Bon Jovi fans are notorious for flinging their underwear onstage and screaming like junior high girls. But enough about Judge Bryan Pope.
We'll be banging and singing just like the Rolling Stones.
It's Saturday night and I have five buddies of mine and a cooler of beer at my house for a card game. With nothing worth tuning into on television, I figure now's as good a time as any to take Bon Jovi's latest concert DVD for a test drive. We're all 30-something guys who grew up with the band. Hell, I was in the seventh grade when their first album came out, and I've been with them ever since. I can't think of a better DVD to provide a little background noise.
Two hours and four Coronas later, the verdict is so obvious: This sucker rocks.
Now, Lost Highway, the group's chart-topping tenth studio album, will never top my list of favorite Bon Jovi albums. It's too…well, country for my taste. But it still plays to Bon Jovi's strengths and is a thoughtful, subdued work from a band that has made a living out of churning out raise-the-roof rock anthems. This concert covers every track: "Lost Highway," "Summertime," "(You Want to) Make a Memory," "Whole Lot of Leavin'," "We Got it Going On," "Any Other Day," "Seat Next to You," "Everybody's Broken," "Till We Ain't Strangers Anymore," "The Last Night," "One Step Closer" and "I Love This Town."
As a bonus, the band serves up three encores: "It's My Life" (from 1999, but a welcome throwback to their classic stuff), "Wanted Dead or Alive" and the catchy-but-pedestrian crowd-pleaser "Who Says You Can't Go Home."
Backed by a handful of additional musicians, the crew puts on an excellent show, and it makes for an entertaining DVD with tons of replay value. Richie Sambora is amazing doing double-duty on guitar and talk box. David Bryan and Tico Torres provide reliable, strong support on the keyboard and drums. And then there's the lead vocalist himself. Few '80s-era rockers have settled into middle age as gracefully as Jon has. He's still in fine voice. He's also congenial and mellow, especially when he sets the guitar aside and gets down to the business of telling stories.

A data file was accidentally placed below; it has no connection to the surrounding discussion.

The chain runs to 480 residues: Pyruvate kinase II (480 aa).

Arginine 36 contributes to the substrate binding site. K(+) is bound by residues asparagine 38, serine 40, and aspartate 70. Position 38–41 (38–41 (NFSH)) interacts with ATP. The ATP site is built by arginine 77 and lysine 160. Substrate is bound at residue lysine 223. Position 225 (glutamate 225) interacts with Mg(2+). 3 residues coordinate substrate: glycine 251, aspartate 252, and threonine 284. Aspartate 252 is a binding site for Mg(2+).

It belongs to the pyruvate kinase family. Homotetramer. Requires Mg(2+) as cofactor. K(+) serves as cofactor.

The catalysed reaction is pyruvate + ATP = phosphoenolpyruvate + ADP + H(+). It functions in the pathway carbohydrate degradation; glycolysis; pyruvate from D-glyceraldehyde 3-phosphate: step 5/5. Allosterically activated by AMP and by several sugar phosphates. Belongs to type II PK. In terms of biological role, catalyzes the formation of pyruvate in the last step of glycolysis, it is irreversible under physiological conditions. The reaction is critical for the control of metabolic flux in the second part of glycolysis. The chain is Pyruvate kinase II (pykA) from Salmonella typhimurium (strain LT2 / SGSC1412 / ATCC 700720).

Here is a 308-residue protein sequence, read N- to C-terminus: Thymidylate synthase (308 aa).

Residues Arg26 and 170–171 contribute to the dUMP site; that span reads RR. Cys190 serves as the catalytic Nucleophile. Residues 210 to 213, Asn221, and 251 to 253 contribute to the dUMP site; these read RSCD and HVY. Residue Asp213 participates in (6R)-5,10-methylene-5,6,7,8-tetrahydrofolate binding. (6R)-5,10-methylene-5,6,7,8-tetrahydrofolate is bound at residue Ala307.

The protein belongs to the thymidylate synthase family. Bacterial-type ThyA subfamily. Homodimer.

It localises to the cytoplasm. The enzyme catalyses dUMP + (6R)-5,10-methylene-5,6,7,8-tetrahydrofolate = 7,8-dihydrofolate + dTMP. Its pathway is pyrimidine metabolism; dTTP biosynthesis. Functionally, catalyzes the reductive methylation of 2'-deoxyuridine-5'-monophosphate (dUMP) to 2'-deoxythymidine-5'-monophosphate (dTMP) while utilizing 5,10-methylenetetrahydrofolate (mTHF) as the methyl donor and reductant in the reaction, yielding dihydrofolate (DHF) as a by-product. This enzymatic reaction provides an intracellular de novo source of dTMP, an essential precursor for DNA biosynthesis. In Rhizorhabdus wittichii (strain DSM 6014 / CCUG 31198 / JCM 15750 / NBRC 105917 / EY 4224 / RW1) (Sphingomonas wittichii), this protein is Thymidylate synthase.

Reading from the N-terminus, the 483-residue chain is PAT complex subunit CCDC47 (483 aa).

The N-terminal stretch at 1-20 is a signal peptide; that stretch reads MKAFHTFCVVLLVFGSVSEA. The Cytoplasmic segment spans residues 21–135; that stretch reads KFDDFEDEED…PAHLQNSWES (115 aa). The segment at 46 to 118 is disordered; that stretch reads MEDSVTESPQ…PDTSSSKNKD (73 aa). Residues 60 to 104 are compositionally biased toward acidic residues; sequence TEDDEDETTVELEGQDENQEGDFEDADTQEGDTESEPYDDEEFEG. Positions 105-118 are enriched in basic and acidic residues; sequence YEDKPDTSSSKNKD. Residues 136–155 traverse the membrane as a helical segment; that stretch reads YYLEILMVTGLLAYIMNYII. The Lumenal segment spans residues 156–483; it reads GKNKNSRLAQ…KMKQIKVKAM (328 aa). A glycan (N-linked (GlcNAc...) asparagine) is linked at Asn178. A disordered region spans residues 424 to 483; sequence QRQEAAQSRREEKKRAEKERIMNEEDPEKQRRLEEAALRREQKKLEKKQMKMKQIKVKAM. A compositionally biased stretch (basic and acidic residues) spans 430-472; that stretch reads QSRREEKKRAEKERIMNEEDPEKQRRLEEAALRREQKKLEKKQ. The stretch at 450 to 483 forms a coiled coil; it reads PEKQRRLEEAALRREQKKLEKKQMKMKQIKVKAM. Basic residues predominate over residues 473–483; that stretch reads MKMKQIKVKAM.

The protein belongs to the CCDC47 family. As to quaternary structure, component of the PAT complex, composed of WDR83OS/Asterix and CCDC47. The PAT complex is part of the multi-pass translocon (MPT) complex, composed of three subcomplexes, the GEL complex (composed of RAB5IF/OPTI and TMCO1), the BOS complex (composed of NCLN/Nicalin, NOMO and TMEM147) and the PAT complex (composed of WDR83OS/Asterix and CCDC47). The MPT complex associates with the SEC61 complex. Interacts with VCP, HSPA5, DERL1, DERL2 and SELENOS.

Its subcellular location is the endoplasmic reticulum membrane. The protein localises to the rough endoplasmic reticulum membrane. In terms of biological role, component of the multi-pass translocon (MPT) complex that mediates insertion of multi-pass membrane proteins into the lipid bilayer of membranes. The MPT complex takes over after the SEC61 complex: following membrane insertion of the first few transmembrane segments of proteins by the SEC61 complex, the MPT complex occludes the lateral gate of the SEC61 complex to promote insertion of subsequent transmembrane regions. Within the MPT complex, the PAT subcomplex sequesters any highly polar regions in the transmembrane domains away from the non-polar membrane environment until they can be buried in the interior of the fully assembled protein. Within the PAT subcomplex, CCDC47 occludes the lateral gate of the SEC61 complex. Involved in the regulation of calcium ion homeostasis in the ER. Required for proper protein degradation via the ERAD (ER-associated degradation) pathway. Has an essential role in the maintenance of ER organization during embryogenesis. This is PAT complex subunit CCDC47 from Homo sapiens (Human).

Director Joe Thomas preserves the concert's energy in a setting that is more intimate than the band's usual venues. This presentation vibrates with the electricity of a live performance. I could have done with fewer swooping camera shots and angle changes, but mostly Thomas let's Bon Jovi do its thing with minimal intrusion. You'll be on your feet pumping your fist by the time the guys take their final bow.
My hat's off to A&E for providing a top-notch Dolby 5.1 listening experience. I cranked this puppy up and sat back while it took over my living room for the next 90 minutes, using every speaker in my system to maximum effect. The sound is bold, robust and crystal clear. Torres' percussion work, especially, gives the front speakers a good workout. Appropriately, the surrounds are reserved mostly for crowd chatter, enhancing the disc's "you are there" quality. The video quality is fantastic, but, as far as I'm concerned, a concert DVD is all about the sound.
The package contains sketches of the coolly understated set design and interviews with all four band members, each lasting only several minutes.
You may not get much in the way of bonus materials, but a pleasingly solid audio and video presentation make Lost Highway: The Concert a soaring tribute to one of the most iconic and enduring musical acts to come out of the '80s. This package is well worth the purchase. Not guilty.
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